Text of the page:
dropdown menu



Managed Systems can become suboptimal in terms of processor and memory affinity when reassigning or moving resources. For example DLPAR operations, LPM  and LPAR creation/deletion can cause that some CPU and RAM assignemts of an LPAR are in different chips or CECs, so reaching out to these resources takes longer.

Memory locations can be:
- Local: Memory that is directly attached to the processor of the LPAR (same chip)
- Near: Memory that is within the same node/drawer (CEC) as the processor using it (other chip, but same CEC)
- Far: Memory in other nodes/drawers (CEC) (other CEC)

Local is the best and that is the aim of DPO.

In smaller systems (S922, S924, E950) there is no near, if it is not local memory access then it will go through a "far" path".  Near memory access has a meaning on servers with multiple CECs (like on E980 near means other chip but same CEC drawer)

The optimal situation is when an LPAR can fit into a CPU configuration where memory access is "local". However with bigger LPARs or after many LPMs  memory access can be degraded. Enhanced feature of the mpstat -d command can be used to display statistics on local, near and far memory accesses for every logical CPU in an LPAR, as presented here:



lssrad command displays how CPU/RAM assigned to an LPAR. (An SRAD is a group of CPU and its RAM which is directly attached to it.)

# lssrad -av
REF1   SRAD        MEM      CPU
          0   40050.38      0-71
          1   54281.25

(Here we have 2 SRADs (0,1) with RAM in both SRADs, but CPU is assgned only to SRAD 0. It means CPU has to reach sometimes SRAD1 for some memory, which is not optimal. DPO can rearrange this layaout.)


The Dynamic Platform Optimizer (DPO) is a PowerVM virtualization feature that improves partition memory and processor placement (affinity) on
Power servers. DPO determines an optimal RAM and CPU placement for the server based on the partition configuration and hardware topology. After that it performs memory and processor relocations to reach optimal layout. This process occurs dynamically while the partitions are running.

DPO related commands are issued in HMC command line and these  provides an affinity score to determine how optimal the system affinity is and what potential affinity can be achieved, after that optimization can occur.

- Power Systems Firmware level 760 or later
- HMC version 7.6.0 or later
- License code for DPO. (HMC GUI -> properties of the managed system)
- At least one free Logical Memory Block (LMB) on the syst
- A DPO aware AIX is preferable (but not a requirement), so no reboot is needed after optimization (AIX 6.1 TL8/7.1 TL2 or later versions)


Check affinity (lsmemopt):

lsmemopt can list the current affinity score, and can calculate the potential affinity score which could be attained after running DPO. A system's affinity score shows how good the processor-memory affinity on the system. 0 representing the worst affinity and 100 representing perfect affinity.

You can list explicitly which partition to optimize, or you can list which partition to exclude from optimization. If neither is used all partitions are considered to optimization.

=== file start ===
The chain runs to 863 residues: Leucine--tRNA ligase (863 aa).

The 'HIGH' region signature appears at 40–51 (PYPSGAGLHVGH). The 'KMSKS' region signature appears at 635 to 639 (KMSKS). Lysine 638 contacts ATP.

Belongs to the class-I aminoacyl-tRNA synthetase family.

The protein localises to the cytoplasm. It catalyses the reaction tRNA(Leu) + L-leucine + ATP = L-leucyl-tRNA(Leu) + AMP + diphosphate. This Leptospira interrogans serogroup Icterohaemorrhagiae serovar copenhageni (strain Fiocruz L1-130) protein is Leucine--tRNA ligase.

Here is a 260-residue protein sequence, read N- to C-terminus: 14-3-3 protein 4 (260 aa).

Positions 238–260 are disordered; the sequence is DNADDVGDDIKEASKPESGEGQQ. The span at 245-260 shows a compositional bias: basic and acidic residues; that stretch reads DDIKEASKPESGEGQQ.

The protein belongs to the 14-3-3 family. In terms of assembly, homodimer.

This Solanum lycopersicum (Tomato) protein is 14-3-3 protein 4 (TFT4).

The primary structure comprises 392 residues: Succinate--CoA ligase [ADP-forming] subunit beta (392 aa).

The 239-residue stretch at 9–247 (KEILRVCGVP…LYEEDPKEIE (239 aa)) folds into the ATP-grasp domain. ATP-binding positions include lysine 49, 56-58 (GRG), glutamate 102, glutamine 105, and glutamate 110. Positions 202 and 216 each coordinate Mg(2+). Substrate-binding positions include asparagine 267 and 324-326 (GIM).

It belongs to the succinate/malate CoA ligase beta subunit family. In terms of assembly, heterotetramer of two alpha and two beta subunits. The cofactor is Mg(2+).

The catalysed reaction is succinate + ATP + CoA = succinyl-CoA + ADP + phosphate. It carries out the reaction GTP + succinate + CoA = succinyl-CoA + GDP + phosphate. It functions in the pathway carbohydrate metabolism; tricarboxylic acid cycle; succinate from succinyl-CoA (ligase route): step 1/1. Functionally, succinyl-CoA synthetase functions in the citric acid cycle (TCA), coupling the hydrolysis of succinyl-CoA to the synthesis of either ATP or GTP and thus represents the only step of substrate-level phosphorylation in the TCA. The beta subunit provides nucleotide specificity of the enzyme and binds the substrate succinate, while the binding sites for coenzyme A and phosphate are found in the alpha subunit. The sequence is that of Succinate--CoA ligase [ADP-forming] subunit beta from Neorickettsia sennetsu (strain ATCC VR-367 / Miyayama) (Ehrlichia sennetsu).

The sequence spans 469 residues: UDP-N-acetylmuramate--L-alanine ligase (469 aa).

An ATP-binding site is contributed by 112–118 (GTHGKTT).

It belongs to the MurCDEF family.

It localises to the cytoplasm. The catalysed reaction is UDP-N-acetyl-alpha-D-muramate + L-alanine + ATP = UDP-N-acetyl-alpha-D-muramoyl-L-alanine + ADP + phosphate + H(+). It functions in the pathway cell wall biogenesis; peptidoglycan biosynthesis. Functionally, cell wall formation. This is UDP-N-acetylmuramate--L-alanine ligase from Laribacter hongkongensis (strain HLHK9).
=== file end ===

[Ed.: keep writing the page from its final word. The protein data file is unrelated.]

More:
lsmemopt -m <system_name> -o currscore                        <--shows affinity score of managed system
lsmemopt -m <system_name> -o calcscore                        <--shows potential affinity score after running DPO (this is a prediction)
                                                              (these commands are safe to use, these are doing no changes on the system)


Optimization with  DPO (optmem):

While an optimization is running, the performance of the partitions are degraded (memory of the partition has to be relocated.) A system with busy processors takes longer to optimize, because the background optimizer tries to minimize its effect on running partitions. (Partitions that are powered off can be optimized quickly because the contents of their memory do not need to be maintained.)

Impacted partitions can have up to 20% of performance degradation while partition memory is relocated. (However, partitions that are explicitly protected (listed as excluded partitions) from DPO are not affected.)

1. lshwres -m <system_name> -r mem --level sys -F curr_avail_sys_mem    <--shows available memory (at least 1 LMB size is needed)
2. optmem -m <system_name> -t affinity -o start                         <--starts optimization for all LPARs on the entire system
3. lsmemopt -m <system_name>                                            <--shows progress status as percentage completed (progress=2 means 2%)
4. lsmemopt -m <system_name> -o currscore                               <--check affinity score after DPO completes

If you want to specify/exclude some LPARS:
optmem -m sys -o start -t affinity -p lp1,lp3                           <--start DPO only on LPAR lp1 and lp3
optmem -m sys -o start -t affinity --id 2,4,6-9,11 --xid 1              <--start DPO with partition ID 2,4,6 - 9, and 11, while excluding ID 1

optmem -m sys -o stop                                                   <--stop a DPO operation


Some considerations: If (after 'Power On' of a Managed System), you start VIOSes first and then the high important, critical LPARs then these will get the best resource locations. These probably can be omitted from optimization. It can be a good idea to check 'calcscore' from crontab every week and then send the result via email. It is probably not a good idea to automatically run an optimization on this by crontab.

No comments: